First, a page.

GENEVA (AP) — The Latest on Syria's civil war, diplomatic efforts to resolve the conflict and the upcoming round of peace talks in Geneva (all times local):
Doctors Without Borders says besieged areas in Syria continue to suffer despite a weeks-long cease-fire and limited aid deliveries.
MSF's operations chief Bart Janssens says the "catalog of horror" continues in the besieged areas where reports estimate that half a million Syrians are trapped.
Janssens said in a Thursday statement that in the past two weeks, two field hospitals the international medical charity supports have been bombed in a Damascus suburb.
He says others have been hit by shelling. Janssens says the only doctor remaining in the government-besieged town of Zabadani was shot dead by a sniper and five people in another government besieged town, Madaya, died because few medical evacuations were authorized.
Janssens says essential medical supplies have also gone missing from convoys delivered to besieged areas. MSF called for end to indiscriminate violence against civilians and for urgent medical evacuation.
Dozens of people have died in the past year from starvation or illness related to malnutrition in besieged areas across Syria. Most are besieged by government forces but tens of thousands are also living under the Islamic State group.
The head of Russia's renowned Hermitage art museum says he has submitted a proposal to the Russian president for the museum to get involved in the restoration of the ancient Syrian city of Palmyra.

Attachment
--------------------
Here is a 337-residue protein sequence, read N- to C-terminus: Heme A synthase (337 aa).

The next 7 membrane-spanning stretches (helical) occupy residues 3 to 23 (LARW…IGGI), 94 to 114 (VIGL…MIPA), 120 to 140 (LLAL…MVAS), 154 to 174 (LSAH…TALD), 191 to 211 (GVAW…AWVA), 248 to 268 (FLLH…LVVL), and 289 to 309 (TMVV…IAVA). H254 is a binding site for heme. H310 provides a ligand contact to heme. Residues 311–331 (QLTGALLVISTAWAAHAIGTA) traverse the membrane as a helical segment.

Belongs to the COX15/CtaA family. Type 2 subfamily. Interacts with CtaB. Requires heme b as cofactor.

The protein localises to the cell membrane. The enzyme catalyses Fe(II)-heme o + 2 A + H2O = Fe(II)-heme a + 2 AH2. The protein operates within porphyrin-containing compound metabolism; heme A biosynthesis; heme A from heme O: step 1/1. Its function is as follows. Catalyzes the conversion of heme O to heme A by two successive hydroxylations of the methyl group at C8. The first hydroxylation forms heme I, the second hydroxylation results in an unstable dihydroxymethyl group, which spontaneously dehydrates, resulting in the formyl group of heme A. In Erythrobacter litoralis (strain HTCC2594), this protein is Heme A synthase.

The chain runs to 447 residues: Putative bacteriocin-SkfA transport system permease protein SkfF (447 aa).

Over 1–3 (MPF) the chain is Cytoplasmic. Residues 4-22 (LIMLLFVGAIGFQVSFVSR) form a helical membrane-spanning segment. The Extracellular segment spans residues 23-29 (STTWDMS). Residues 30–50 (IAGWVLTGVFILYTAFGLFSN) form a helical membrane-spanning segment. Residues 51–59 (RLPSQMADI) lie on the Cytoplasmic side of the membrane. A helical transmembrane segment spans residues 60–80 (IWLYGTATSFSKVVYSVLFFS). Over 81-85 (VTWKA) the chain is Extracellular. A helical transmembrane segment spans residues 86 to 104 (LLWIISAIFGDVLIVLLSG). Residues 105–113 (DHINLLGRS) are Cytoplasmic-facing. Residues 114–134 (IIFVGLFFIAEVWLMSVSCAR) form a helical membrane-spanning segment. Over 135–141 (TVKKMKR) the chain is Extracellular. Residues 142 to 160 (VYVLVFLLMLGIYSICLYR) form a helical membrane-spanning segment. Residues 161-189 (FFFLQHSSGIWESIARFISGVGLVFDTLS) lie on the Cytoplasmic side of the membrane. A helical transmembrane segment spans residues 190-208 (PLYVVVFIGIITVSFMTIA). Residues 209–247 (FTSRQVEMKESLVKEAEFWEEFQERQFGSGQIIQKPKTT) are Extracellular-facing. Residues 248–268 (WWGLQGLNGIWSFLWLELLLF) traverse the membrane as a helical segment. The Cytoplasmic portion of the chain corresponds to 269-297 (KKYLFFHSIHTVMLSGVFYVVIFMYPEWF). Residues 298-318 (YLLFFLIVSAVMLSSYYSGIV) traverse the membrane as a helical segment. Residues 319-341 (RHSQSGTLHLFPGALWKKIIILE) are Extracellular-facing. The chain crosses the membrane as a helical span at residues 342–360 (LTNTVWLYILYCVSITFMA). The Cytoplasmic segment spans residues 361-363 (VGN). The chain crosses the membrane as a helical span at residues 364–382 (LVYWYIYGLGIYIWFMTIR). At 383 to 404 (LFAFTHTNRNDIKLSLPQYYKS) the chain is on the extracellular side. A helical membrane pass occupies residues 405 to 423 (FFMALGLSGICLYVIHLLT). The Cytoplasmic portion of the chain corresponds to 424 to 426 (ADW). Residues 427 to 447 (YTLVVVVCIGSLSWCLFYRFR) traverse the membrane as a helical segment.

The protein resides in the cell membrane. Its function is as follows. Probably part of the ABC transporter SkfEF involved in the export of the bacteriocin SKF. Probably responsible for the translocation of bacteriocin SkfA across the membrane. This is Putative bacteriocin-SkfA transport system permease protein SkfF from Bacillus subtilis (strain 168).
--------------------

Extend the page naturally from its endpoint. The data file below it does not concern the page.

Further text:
Mikhail Piotrovsky was quoted Thursday by the state news agency Tass as saying the plan submitted to President Vladimir Putin was worked out with the Russian Academy of Sciences.
He said Russian efforts could be part of an international restoration plan that he had discussed with the director of the United Nations' cultural organization UNESCO.
Syrian troops with the support of Russian airstrikes regained control of Palmyra last month. Some of the city's most prominent monuments and archaeological sites were destroyed or damaged when the city was under the control of the Islamic state group.
Activists say Syrian rebels and allied Islamic groups have advanced into strongholds of the militant Islamic State group in southern and northern Syria and have undermined the group's hold of a border crossing with Turkey.
Activist Bahaa al-Halabi says various factions of the Free Syrian Army entered on Thursday the IS-held town of al-Rai, in northern Aleppo province along the border with Turkey.
Al-Halabi and the Britain-based Syrian Observatory for Human Rights say there are intense clashes underway with militant groups and that the rebels have seized the silos in the northwestern part of the town.
Al-Rai is strategically located on the border with Turkey, serving as the group's access point to supply lines. It also sits along the road to IS stronghold in Aleppo.
The Observatory and another activist group, the Local Coordination Committee, say opposition fighters, including al-Qaida's branch in Syria, the Nusra Front, are pushing IS-allied fighters out of a stronghold in southern Daraa province.